# 42: The Poem in its Skins*

     One book, say, photographed twice, at two of its stages.  Early and late stages, say.  Some poetry books are like this—all the poetry books I revere anyhow: they start out riven in steel, with words like lasered slots, searing, authoritative gaps, words like lines of signal.
     Poetry ages as it is written.  In the latter part of a work of poetry, words begin to marinate, dry in the sun, give off heat and herbal fragrances, crack, splinter, molt, shake off dust, take dust on, grow hot to the touch.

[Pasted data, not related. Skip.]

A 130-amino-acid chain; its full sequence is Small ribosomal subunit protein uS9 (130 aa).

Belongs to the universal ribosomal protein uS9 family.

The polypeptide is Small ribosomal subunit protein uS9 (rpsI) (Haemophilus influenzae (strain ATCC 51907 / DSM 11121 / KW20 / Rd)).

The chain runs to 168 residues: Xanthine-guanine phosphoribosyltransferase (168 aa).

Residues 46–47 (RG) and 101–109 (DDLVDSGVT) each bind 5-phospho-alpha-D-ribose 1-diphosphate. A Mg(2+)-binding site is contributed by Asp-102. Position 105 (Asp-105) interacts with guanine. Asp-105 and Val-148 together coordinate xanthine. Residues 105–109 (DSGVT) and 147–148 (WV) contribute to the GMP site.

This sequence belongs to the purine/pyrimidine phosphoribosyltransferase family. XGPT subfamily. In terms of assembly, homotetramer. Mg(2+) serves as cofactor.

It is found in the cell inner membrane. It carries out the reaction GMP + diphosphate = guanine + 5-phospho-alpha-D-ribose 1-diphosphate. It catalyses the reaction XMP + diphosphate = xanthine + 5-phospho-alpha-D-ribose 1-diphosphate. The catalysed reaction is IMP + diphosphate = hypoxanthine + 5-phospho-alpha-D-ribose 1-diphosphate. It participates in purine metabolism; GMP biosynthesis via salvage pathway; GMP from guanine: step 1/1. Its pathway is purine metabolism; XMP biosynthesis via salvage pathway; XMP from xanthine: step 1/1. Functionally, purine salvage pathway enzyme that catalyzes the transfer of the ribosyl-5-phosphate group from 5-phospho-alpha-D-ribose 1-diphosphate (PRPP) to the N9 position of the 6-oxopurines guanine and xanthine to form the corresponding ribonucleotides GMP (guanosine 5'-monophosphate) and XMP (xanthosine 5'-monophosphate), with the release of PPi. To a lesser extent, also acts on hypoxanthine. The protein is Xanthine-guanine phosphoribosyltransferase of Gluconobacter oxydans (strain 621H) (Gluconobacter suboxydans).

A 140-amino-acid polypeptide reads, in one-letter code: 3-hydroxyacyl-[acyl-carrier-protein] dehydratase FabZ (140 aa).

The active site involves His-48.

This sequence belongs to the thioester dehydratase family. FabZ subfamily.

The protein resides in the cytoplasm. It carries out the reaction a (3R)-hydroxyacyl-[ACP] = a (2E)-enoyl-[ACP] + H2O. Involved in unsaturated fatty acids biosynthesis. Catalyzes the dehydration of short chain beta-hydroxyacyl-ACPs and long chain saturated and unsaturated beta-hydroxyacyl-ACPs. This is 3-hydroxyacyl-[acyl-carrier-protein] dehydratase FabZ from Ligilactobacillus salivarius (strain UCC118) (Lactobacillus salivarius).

I saw a massive book by Anselm Kiefer in Oslo.  Each of its pages was as big as a bedroom wall.  The pages were made of steel.  The book was so heavy, the gallery had to reinforce the floor beneath it.
     * My title is derived from poet Paul Carroll’s famous book, The Poem in its Skin from 1968.  My own hard-cover copy is still like new—and still much cherished.  Carroll (1926-96) founded the Poetry Center of Chicago, and published the influential Big Table poetry books.